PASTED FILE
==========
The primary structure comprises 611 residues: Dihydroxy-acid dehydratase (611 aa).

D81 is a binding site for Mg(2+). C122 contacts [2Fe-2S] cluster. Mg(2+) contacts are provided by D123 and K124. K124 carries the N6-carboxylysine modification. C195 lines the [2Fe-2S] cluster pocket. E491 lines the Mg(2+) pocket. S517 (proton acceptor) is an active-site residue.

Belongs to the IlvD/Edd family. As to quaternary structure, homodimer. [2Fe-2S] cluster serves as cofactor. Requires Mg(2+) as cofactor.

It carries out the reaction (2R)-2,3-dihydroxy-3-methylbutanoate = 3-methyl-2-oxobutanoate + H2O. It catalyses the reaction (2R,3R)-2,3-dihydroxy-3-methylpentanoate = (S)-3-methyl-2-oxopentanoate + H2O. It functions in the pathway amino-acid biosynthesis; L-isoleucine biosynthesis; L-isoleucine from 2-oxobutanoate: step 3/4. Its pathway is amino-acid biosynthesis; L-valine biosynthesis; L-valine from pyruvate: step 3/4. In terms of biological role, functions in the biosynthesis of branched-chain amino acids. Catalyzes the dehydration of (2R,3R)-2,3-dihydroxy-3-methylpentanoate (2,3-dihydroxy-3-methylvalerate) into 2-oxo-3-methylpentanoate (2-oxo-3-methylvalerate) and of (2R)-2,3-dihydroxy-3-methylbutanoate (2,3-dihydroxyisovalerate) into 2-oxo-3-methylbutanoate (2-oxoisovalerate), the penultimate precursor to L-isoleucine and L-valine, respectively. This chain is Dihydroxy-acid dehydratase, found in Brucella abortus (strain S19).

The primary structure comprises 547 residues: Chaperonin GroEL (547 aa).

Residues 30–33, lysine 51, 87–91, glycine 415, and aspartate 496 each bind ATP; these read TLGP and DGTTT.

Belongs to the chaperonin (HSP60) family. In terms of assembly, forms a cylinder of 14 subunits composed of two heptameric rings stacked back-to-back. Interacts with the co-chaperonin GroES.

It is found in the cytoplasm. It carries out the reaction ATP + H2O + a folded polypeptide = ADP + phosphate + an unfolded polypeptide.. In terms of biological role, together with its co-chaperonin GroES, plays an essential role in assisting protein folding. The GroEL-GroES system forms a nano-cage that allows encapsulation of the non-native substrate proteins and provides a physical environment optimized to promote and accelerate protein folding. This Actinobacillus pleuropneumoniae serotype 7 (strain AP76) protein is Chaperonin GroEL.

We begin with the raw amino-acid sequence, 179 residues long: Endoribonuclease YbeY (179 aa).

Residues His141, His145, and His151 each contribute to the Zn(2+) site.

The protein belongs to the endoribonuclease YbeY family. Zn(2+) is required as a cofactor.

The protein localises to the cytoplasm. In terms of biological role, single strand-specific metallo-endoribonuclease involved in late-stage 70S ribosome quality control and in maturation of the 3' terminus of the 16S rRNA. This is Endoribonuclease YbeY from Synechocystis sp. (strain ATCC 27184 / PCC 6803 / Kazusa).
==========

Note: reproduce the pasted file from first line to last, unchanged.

The primary structure comprises 611 residues: Dihydroxy-acid dehydratase (611 aa).

D81 is a binding site for Mg(2+). C122 contacts [2Fe-2S] cluster. Mg(2+) contacts are provided by D123 and K124. K124 carries the N6-carboxylysine modification. C195 lines the [2Fe-2S] cluster pocket. E491 lines the Mg(2+) pocket. S517 (proton acceptor) is an active-site residue.

Belongs to the IlvD/Edd family. As to quaternary structure, homodimer. [2Fe-2S] cluster serves as cofactor. Requires Mg(2+) as cofactor.

It carries out the reaction (2R)-2,3-dihydroxy-3-methylbutanoate = 3-methyl-2-oxobutanoate + H2O. It catalyses the reaction (2R,3R)-2,3-dihydroxy-3-methylpentanoate = (S)-3-methyl-2-oxopentanoate + H2O. It functions in the pathway amino-acid biosynthesis; L-isoleucine biosynthesis; L-isoleucine from 2-oxobutanoate: step 3/4. Its pathway is amino-acid biosynthesis; L-valine biosynthesis; L-valine from pyruvate: step 3/4. In terms of biological role, functions in the biosynthesis of branched-chain amino acids. Catalyzes the dehydration of (2R,3R)-2,3-dihydroxy-3-methylpentanoate (2,3-dihydroxy-3-methylvalerate) into 2-oxo-3-methylpentanoate (2-oxo-3-methylvalerate) and of (2R)-2,3-dihydroxy-3-methylbutanoate (2,3-dihydroxyisovalerate) into 2-oxo-3-methylbutanoate (2-oxoisovalerate), the penultimate precursor to L-isoleucine and L-valine, respectively. This chain is Dihydroxy-acid dehydratase, found in Brucella abortus (strain S19).

The primary structure comprises 547 residues: Chaperonin GroEL (547 aa).

Residues 30–33, lysine 51, 87–91, glycine 415, and aspartate 496 each bind ATP; these read TLGP and DGTTT.

Belongs to the chaperonin (HSP60) family. In terms of assembly, forms a cylinder of 14 subunits composed of two heptameric rings stacked back-to-back. Interacts with the co-chaperonin GroES.

It is found in the cytoplasm. It carries out the reaction ATP + H2O + a folded polypeptide = ADP + phosphate + an unfolded polypeptide.. In terms of biological role, together with its co-chaperonin GroES, plays an essential role in assisting protein folding. The GroEL-GroES system forms a nano-cage that allows encapsulation of the non-native substrate proteins and provides a physical environment optimized to promote and accelerate protein folding. This Actinobacillus pleuropneumoniae serotype 7 (strain AP76) protein is Chaperonin GroEL.

We begin with the raw amino-acid sequence, 179 residues long: Endoribonuclease YbeY (179 aa).

Residues His141, His145, and His151 each contribute to the Zn(2+) site.

The protein belongs to the endoribonuclease YbeY family. Zn(2+) is required as a cofactor.

The protein localises to the cytoplasm. In terms of biological role, single strand-specific metallo-endoribonuclease involved in late-stage 70S ribosome quality control and in maturation of the 3' terminus of the 16S rRNA. This is Endoribonuclease YbeY from Synechocystis sp. (strain ATCC 27184 / PCC 6803 / Kazusa).